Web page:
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"As long as human rights are violated, there can be no foundation for peace. How can peace grow where speaking the truth is itself a crime?"

China's sky-high airport may not fly in Tibet

September 23, 2013

September 19, 2013 – The silver saucer-like terminal building of the highest and newest airport in the world resembles an alien craft come to rest on this remote plateau where Tibetan nomads still roam on horseback.

Daocheng Yading airport cuts the journey time from the Sichuan provincial capital of Chengdu to just 65 minutes as opposed to the two days the trip takes via a bone-shaking bus ride.

China hopes the airport will encourage tourism in an area of spectacular peaks, lakes and meadows at the nearby Yading nature reserve, known in Chinese as "the last Shangri-La." And some Tibetans are looking forward to making money off a pristine Himalayan land of snowy peaks, unique wildlife and colorful culture barley touched by the outside world.

But the $258 million single-runway airport also courts controversy. Tibet chafes under Communist rule and the airport allows Beijing to extends its reach into a region simmering against the authorities and worried about China's overlooking of environmental damage in the name of economic expansion.

In Dharamsala, India, home to the Tibetan government-in-exile, press officer Tsering Wangchuk expressed a guarded welcome to Daocheng Yading.

"The Central Tibetan Administration welcomes all developmental projects in Tibet, and we think Tibet should not be off-limits or beyond reach of the global community," he said.

"But based on past facts, we have reservations if they have met guidelines," including the need to prevent environmental damage, economic marginalization and involuntary displacement of Tibetan people, Tsering said.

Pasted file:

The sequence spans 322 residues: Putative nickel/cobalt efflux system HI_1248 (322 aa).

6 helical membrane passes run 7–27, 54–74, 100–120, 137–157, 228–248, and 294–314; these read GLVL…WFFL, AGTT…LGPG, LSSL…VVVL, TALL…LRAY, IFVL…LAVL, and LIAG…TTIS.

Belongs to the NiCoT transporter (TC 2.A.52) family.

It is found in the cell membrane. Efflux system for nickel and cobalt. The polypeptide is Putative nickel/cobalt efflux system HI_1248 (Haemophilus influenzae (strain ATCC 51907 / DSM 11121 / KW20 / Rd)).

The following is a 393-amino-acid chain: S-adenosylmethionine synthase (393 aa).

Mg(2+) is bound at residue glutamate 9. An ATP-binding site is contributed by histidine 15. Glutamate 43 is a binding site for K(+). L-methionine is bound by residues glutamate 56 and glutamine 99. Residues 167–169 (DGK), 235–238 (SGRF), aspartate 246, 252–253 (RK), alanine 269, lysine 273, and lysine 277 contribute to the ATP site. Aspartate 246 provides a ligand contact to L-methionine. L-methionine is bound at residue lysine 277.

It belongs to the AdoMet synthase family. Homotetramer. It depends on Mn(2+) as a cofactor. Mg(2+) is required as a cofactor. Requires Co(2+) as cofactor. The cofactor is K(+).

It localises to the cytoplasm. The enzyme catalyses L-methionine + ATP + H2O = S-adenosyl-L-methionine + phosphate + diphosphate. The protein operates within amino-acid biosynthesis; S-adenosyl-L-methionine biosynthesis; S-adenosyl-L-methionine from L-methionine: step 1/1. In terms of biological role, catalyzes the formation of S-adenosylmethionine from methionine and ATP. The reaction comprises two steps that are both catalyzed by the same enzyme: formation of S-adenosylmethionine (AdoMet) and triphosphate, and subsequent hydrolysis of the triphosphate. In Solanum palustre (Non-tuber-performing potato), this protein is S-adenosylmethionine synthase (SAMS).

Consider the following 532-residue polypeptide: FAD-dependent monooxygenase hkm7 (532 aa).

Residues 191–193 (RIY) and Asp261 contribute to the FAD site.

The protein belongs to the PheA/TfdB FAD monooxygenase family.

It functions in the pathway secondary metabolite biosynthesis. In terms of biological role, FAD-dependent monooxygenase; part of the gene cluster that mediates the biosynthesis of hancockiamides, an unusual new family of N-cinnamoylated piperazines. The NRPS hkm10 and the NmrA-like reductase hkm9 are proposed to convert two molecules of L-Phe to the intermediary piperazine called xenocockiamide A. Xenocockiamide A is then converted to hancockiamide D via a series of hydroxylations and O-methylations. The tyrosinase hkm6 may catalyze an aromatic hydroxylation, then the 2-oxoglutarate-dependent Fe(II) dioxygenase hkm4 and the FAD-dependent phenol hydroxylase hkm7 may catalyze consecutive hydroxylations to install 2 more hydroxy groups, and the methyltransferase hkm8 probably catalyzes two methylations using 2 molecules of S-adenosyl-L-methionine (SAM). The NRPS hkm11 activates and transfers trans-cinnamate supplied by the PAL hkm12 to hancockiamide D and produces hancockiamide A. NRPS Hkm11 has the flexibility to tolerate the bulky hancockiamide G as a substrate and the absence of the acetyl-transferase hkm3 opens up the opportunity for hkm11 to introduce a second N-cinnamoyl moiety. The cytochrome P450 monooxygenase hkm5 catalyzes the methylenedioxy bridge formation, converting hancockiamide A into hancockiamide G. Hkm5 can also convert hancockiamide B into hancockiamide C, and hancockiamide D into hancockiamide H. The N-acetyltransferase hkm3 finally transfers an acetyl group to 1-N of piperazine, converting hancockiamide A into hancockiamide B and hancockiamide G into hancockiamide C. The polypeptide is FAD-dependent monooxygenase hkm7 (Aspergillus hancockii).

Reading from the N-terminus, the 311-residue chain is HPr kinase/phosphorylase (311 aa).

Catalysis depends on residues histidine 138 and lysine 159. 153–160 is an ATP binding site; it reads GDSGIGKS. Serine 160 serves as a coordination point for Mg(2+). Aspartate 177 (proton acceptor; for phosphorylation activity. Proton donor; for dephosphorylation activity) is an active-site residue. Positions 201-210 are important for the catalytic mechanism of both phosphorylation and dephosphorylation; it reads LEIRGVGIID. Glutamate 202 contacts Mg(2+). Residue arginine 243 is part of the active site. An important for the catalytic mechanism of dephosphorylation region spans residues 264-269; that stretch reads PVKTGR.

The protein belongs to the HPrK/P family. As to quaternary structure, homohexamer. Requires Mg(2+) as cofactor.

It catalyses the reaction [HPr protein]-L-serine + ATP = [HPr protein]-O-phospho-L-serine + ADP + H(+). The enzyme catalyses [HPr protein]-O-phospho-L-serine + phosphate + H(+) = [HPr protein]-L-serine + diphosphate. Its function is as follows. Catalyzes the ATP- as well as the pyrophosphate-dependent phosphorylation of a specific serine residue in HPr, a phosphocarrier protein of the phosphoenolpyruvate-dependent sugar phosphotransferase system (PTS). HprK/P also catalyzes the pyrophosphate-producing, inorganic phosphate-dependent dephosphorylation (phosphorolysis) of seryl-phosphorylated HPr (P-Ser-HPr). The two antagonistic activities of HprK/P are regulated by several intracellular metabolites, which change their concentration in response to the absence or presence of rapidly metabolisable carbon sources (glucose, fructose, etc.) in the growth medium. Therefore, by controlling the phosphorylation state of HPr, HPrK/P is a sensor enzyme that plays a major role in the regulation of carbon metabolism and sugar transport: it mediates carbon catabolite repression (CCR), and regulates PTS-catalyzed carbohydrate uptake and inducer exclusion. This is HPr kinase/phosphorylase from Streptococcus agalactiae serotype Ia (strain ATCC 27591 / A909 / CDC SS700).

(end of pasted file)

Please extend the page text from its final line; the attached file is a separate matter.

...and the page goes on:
The first Air China flight arrived here Monday to the celebration of a smattering of locals and Chinese officials. Some Chinese took to Sina Weibo, China's equivalent of Twitter, which is banned by the ruling Communist Party, to express travel plans for Daocheng and the Yading reserve during the national holiday in the first week of October.

Tibetan driver Luorong Wangdi says he will happily receive them.

"The new airport will definitely bring more tourists and they will know how beautiful is my hometown," said Wangdi, 27, a driver at a Yading hostel and formerly a horse trekking guide.

Wangdi admits he is a little concerned about what will happen to the land if a large number of tourists pour in.

"Many Tibetan people go on pilgrimage to the holy mountains, I wish these places can always stay beautiful," he said of Yading, where the three main peaks, about 20,000 feet high, are called Wisdom, Power and Compassion.

"I also wish our Tibetan people's living standard could be raised. That's why I still welcome the new airport."

Daocheng Yading is at 14,471 feet above sea level, which is three miles high. Planes taking off from here won't have to climb all that high, since the airport is already halfway to the cruising altitude of most passenger planes.

The previous record-holder as the world's highest civilian use airport was Qamdo in eastern Tibet, at 14,219 feet. Its runway length still outranks the one at Daocheng Yading, but the latter's unusually long single runway, at 13,800 feet long, remains necessary given the low air density at this high altitude, where aircraft engines produce less thrust than near sea level.

Yet the airport will enjoy only a brief spell on top of the world.

In northern Tibet, the Nagqu airport, now under construction, will claim the crown when it opens at an elevation of 14,554 feet. The Tibet Autonomous Region will invest $3.5 billion in transport construction in 2013, including airports and highway projects to link up more than 99% of the region's rural villages, reported state news agency Xinhua.

Aside from headaches and nausea brought on by the altitude, foreign travelers' first worry may simply be getting on the plane.